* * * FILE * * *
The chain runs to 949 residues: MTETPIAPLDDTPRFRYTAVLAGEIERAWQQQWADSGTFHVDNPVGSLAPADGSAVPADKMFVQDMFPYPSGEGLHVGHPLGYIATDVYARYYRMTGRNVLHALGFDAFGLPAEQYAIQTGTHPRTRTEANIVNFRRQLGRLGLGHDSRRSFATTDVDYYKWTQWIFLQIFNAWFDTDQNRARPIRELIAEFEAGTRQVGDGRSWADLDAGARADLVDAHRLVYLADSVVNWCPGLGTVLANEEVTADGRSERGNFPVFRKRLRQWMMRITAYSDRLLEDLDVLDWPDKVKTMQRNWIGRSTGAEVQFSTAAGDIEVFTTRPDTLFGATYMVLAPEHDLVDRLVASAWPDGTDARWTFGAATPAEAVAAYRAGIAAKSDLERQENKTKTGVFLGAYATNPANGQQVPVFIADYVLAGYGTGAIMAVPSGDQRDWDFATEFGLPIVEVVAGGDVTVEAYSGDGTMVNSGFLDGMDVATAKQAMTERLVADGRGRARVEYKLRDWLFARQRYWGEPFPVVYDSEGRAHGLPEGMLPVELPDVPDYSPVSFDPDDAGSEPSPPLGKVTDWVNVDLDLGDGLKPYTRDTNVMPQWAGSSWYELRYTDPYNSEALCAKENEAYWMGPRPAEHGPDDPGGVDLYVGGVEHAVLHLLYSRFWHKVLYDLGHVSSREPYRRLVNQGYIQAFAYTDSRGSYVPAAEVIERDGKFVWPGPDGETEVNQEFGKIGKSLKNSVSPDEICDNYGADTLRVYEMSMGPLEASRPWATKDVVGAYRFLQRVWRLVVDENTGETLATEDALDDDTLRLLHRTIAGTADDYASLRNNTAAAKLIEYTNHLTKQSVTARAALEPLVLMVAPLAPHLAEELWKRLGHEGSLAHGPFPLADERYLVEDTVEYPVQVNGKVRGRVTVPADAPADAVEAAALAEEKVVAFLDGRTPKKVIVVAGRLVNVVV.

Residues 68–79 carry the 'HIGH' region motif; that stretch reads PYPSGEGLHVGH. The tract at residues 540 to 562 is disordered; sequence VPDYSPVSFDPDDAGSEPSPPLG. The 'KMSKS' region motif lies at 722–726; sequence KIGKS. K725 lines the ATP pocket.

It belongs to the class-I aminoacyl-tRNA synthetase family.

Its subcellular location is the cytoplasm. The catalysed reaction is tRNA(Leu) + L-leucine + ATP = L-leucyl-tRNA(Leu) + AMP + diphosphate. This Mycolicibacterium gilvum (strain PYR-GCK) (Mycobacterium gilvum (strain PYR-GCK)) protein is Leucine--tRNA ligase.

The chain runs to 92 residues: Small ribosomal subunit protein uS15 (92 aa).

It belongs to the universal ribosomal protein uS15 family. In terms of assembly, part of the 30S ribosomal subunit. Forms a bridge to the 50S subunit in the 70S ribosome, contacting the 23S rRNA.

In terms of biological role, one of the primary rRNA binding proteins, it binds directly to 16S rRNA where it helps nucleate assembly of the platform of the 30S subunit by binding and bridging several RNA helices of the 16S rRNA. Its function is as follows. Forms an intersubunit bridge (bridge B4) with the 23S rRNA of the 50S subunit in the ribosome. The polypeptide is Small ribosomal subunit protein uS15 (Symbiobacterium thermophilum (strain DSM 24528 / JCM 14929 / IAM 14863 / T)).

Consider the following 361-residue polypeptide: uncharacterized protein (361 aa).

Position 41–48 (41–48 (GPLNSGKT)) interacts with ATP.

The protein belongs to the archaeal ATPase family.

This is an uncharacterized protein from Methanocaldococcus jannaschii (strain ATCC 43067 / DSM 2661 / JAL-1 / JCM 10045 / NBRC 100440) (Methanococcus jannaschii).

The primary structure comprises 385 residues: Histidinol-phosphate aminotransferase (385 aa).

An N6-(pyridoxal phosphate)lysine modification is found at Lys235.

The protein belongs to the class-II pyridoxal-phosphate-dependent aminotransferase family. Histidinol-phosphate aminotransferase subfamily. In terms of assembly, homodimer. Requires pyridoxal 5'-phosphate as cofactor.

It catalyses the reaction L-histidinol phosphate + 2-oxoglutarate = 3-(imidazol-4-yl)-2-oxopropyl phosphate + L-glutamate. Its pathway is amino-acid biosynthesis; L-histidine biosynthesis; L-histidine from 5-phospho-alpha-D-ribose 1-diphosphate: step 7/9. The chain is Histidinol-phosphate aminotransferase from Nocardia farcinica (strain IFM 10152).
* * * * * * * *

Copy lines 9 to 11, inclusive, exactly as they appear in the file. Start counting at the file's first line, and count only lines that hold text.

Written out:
Position 41–48 (41–48 (GPLNSGKT)) interacts with ATP.

The protein belongs to the archaeal ATPase family.

This is an uncharacterized protein from Methanocaldococcus jannaschii (strain ATCC 43067 / DSM 2661 / JAL-1 / JCM 10045 / NBRC 100440) (Methanococcus jannaschii).